Is it the flu or just a cold?
With flu season just around the corner, it's time to start thinking about that annual jab
Flu – that contagious respiratory illness caused by a virus – is common to just about every country, with most of the annual outbreaks occurring just once a year during the winter.
Not so in Thailand: As in other tropical countries, flu hits twice a year – from January to March and then again in the rainy season from June to August. Experts are judging the likely severity of this rainy season outbreak based on reported cases from January to March and this year, there were some 40,000 cases of flu and three deaths attributable to the virus.
“The figures shows that the outbreak will probably be worse than last year,” says Assoc Prof Dr Tawee Chotpitayasunondh, president of Paediatric Infectious Disease Society of Thailand.
For most people, differentiating between the common cold and influenza can be difficult. Most stay at home and take over-the-counter medicines until they feel as though they’ve recovered. But how do you know when you should see a doctor?
The best way, Dr Tawee says, is to observe the symptoms, and if you have high fever for two consecutive days, then it’s time to visit a doctor. Initially, the flu may seem like a common cold with fever of over 38 degrees Celsius, aching muscles, chills and sweats, headache, cough and sore throat.
A high fever means that your body temperature is over 38 degrees with peaks once a day. The length of the peak, Dr Tawee adds, depends on your own defence mechanism.
The World Health Organisation reports that around one billion people are infected with the flu every year, with around 3-5 million patients requiring hospitalisation and 500,000 people dying from complications. As the influenza virus lives longer in cold weather, outbreaks happen in the cold season.
“Aside from the cold weather factor, in Thailand, the peak is also in the rainy season. That’s because schools have reopened after the long summer break and children, who are a high risk group, tend to spread the virus,” says Dr Tawee.
For most people, influenza is a mild illness that resolves on its own. But sometimes, influenza and its complications can be deadly. People at higher risk of developing flu complications include young children, the elderly, pregnant women, people who have asthma, heart disease, kidney disease and diabetes, and people who suffer from chronic illnesses.
The mortality rate in Thailand is one in every 10,000 populations and worsens to one in every 1,000 population when a pandemic hits, like it did in 2009.
Unlike bacteria that can be cured by antibiotics, there is no medicine to kill a virus. A virus initiates infection by attaching to its specific receptor on the surface of a susceptible host cell. That means medication to block the virus is not able to attach the receptor.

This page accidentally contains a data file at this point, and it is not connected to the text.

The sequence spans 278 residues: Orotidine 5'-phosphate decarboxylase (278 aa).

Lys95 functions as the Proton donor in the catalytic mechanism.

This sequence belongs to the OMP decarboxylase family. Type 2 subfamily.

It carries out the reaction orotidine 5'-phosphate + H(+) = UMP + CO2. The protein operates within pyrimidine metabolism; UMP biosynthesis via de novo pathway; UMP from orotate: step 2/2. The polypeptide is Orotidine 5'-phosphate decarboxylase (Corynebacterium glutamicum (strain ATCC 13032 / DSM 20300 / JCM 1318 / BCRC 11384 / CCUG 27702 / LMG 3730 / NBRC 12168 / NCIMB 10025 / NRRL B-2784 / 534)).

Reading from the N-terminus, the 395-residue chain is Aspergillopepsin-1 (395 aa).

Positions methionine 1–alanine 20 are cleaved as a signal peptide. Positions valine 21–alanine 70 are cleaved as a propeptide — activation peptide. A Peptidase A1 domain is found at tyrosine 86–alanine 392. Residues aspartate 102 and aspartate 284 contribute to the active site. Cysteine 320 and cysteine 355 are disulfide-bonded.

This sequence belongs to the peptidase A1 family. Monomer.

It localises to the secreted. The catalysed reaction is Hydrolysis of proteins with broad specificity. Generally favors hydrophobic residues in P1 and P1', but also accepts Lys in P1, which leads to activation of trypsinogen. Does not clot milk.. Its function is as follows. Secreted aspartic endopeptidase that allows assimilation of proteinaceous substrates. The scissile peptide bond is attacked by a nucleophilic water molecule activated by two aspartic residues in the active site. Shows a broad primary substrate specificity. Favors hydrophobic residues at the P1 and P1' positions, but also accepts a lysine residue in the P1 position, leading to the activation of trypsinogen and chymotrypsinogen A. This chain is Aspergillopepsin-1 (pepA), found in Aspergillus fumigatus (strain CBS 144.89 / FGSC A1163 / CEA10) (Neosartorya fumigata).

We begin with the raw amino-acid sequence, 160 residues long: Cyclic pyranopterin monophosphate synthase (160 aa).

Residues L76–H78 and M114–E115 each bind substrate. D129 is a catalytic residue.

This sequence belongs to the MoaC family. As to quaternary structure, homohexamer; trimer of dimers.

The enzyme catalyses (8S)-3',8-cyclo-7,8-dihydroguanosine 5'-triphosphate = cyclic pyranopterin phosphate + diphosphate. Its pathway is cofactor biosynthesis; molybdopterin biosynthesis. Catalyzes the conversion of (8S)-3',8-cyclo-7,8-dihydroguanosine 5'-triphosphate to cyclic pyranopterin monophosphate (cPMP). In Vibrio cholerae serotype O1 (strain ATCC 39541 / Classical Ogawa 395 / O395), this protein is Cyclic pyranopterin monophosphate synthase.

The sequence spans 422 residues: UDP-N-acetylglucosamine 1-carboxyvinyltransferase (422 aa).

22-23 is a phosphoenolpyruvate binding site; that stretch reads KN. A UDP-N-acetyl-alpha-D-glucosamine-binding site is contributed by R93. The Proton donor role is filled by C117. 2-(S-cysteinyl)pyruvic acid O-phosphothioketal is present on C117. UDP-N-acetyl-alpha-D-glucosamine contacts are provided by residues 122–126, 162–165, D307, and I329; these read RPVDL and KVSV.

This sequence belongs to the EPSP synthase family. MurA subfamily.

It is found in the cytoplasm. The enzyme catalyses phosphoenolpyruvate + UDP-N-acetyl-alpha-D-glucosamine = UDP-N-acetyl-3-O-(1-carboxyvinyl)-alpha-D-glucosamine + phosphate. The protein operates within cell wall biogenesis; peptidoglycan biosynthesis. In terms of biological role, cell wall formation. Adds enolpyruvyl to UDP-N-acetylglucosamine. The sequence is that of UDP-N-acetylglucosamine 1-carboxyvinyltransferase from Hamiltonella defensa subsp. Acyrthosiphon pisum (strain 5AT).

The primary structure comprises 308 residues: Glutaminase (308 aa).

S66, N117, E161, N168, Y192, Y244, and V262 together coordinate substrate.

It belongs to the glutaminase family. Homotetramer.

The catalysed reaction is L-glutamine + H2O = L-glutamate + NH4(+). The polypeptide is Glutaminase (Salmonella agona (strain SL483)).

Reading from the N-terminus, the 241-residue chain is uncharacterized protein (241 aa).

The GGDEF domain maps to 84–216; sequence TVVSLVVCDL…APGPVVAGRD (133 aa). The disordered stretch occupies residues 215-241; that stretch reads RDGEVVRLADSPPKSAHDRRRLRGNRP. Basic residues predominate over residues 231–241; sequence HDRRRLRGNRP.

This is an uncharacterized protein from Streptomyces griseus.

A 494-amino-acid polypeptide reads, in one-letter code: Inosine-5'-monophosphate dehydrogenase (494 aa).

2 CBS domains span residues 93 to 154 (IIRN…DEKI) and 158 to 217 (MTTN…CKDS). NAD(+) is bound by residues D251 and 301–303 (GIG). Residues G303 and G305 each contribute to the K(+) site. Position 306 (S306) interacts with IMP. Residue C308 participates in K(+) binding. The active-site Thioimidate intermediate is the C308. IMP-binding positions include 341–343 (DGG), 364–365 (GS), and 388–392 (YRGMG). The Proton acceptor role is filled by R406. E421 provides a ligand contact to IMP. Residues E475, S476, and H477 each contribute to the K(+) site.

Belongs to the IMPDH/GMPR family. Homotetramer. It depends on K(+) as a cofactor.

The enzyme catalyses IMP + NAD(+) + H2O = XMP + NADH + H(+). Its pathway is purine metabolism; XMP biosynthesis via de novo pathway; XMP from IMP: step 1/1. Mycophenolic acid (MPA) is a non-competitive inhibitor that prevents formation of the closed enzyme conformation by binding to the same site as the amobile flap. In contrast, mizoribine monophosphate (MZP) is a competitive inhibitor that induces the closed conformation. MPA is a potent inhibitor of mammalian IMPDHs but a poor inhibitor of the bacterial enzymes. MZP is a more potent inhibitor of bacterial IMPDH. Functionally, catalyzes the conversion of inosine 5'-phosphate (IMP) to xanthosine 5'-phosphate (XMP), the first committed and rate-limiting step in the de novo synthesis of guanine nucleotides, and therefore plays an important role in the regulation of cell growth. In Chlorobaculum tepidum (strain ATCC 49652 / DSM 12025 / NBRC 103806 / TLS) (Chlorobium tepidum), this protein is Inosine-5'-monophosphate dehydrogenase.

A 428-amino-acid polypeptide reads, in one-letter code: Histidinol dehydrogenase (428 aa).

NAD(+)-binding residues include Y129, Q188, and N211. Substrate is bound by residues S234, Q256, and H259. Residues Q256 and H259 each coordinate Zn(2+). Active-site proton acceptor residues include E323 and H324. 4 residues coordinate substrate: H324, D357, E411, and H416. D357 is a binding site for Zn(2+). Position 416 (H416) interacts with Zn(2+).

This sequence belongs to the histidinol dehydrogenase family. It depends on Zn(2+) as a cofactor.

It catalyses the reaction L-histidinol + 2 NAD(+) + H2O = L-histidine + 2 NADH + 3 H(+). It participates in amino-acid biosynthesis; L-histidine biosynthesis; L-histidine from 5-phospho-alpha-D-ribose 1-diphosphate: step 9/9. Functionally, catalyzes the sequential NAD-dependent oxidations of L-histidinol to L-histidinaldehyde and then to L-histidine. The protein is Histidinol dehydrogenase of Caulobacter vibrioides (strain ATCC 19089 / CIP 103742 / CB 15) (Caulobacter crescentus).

“The influenza virus is different from other viral diseases as it is highly transmittable, preventable and treatable. We have a vaccine and the medication oseltamivir phosphate eases the symptoms and helps patients get better one or two day |quicker than if they didn’t take it,” says Dr Tawee.
In Thailand, oseltamivir, which has been used for more than a decade, is available only at hospitals to prevent overuse. Doctors make the diagnosis through symptoms and confirmatory lab tests before prescribing the medicine, which must be taken twice a day for five consecutive days.
Now a new drug called baloxavir is available and has just been approved by the Food and Drug Administration. Thailand is the third country to sign off on the drug and the first to approve its use for patients in high-risk groups.
Instead of taking it five consecutive days like oseltamivir, patients take a single pill in one dose. It’s expected to cost Bt1,000 per pill.
There are three types of influenza – A, B and C – and each has a variety of subtypes. Of these, type A, which includes the subtypes H1N1 and bird flu H5N1, and type B (Victoria and Yamagata) are responsible for annual influenza epidemics. Type C, while it can lead to flu, is mostly harmless. But influenza viruses are constantly mutating and new strains appear regularly. For more than 50 years the World Health Organisation has collaborated with scientists and policy makers on a global scale to develop a unified approach to manufacturing, testing and regulatory oversight of influenza vaccine development as well as their efficient use and distribution.
WHO updates the prevalence of the outbreak for the upcoming year, seeing which type or subtype of virus will cause the outbreak and then sending the information for the pharmaceutical company to produce the vaccine.
The vaccine production process takes six months to complete. In some years, the vaccine is less effective either because the virus has drastically mutated during the timeline or the prediction is incorrect. “That’s why you have to get a vaccine every year,” says Dr Tawee.
In Thailand, the new annual vaccine will be out sometime this month. The virus type on which it is based will be the same as that produced for countries in the southern hemisphere, where the outbreak coincides with Thailand’s rainy season. Dr Tawee advises getting it as soon as it comes out, saying, “It’s better to keep the vaccine in our body than in the refrigerator.”